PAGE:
Director UX/UI Design




Launches in late 2023

The Challenge

The COVID-19 pandemic has significantly transformed our work dynamics, establishing work-from-home (WFH) as the prevailing norm. This change has led to the evolution of new needs, desires, and preferences. While the convenience and comfort of working from home are widely appreciated, we have discerned an enduring need to occasionally step away from the home office. There's an evident demand for a "third place," a distinct location outside of the traditional work and home spaces.

The Opportunity

The solution is straightforward: Meza. This service allows you to book hourly in unique home spaces, providing a refreshing change to your routine. Meza encourages you to reignite your inspiration, swap your pajamas for work attire, and engage in your tasks with renewed vigor. Experience working in aesthetically pleasing homes scattered across New York City and enjoy a fresh perspective on your work.

Project Overview

Two startup founders approached my design partner, Alice Xiao, and me with a distinct vision: to amplify the advantages of working from home. Though they were in the early stages of securing funding and had garnered interest from several investors, there was a crucial missing element—the product itself. Alice and I began our engagement with a series of in-depth stakeholder workshops aimed at comprehensively understanding their business objectives, product goals, and, most significantly, the customer experience they aspired to deliver.

The project was not simply about crafting an application but envisioning an experience that would redefine the concept of home-based work. Our focus was not only on understanding their goals but also translating these into a product that met the evolving needs of the modern remote workforce.

Project Goals

  1. Carry out primary and secondary research.
  2. Gain empathy for customers and identify their functional, emotional, and social requirements.
  3. Define user personas and map user journeys.
  4. Brainstorm and ideate potential solutions.
  5. Develop a solution for how customers might discover and reserve homes.
  6. Design a solution for the customer’s seamless entry and exit from homes.
  7. Sketch initial wireframes of the application’s interface.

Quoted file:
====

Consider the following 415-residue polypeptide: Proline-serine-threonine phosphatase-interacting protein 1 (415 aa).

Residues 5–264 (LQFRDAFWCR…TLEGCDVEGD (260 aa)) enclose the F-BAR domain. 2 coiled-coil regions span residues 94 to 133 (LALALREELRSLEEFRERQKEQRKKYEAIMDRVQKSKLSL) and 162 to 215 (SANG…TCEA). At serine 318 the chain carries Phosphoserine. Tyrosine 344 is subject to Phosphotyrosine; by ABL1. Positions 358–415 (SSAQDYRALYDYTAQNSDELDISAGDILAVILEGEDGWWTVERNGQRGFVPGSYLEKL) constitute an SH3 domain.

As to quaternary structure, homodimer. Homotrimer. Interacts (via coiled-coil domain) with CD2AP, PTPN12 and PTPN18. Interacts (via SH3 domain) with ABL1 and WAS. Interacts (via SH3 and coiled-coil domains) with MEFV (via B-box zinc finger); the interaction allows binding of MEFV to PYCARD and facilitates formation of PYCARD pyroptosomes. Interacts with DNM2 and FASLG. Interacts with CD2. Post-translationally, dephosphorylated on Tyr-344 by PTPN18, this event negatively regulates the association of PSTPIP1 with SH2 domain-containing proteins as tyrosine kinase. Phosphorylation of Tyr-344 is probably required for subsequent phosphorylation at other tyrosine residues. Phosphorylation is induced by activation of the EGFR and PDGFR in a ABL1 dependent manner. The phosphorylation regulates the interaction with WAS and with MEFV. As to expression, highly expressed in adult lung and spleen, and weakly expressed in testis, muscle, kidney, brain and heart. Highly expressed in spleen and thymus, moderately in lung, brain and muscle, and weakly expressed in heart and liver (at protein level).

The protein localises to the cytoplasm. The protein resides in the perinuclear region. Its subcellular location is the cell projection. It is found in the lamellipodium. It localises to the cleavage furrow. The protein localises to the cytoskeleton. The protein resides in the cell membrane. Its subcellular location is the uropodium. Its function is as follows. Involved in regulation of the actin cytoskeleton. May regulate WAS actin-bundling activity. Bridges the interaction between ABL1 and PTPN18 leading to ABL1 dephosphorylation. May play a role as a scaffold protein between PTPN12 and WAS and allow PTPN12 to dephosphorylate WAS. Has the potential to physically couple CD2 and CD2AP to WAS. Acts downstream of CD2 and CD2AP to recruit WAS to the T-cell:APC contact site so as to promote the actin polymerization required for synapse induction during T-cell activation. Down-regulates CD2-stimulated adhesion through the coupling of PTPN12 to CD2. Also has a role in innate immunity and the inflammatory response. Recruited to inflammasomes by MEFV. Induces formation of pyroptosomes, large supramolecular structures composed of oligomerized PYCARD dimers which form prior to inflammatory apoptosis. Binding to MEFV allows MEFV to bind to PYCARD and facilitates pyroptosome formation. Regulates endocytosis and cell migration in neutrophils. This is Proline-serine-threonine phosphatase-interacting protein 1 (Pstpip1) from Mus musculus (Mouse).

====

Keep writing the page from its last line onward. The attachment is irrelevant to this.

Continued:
8. Test these wireframes with potential users for feedback.
  9. Refine the design based on the feedback and develop high-fidelity prototypes.
  10. Ensure the application exudes an elevated feel through its design.
  11. Perform usability testing with the high-fidelity prototype.
  12. Iterate the design based on testing results and feedback.
  13. Establish the application’s branding, including the creation of the logo.
  14. Develop a style guide to ensure consistency in the application’s visual elements.
  15. Coordinate with developers for the app’s technical implementation.
  16. Monitor post-launch user feedback and analytics for future enhancements.


Over a span of two months, Alice and I successfully delivered a comprehensive, high-fidelity solution poised for development. This outcome incorporated a user-centric experience for customers, as well as a seamless flow for hosts. Harmoniously integrated, these elements crafted a customer-centric application poised to compete with industry giants such as Airbnb, WeWork, and DeskPass.

Estimated Financial Impact

If this experience manages to secure even a small portion of this market, the revenue could be quite impressive. For instance, capturing just 1% of WeWork’s revenue from 2020 would result in $32 million per year. A more ambitious target, say 10%, would yield $320 million annually.

It’s also important to note that the co-working industry is projected to continue growing, particularly given the ongoing shift towards flexible and remote work options. Thus, these figures could be higher in the current year or near future.

(that’s about as much as I can show you hehe - reach out to me for a more in-depth overview)

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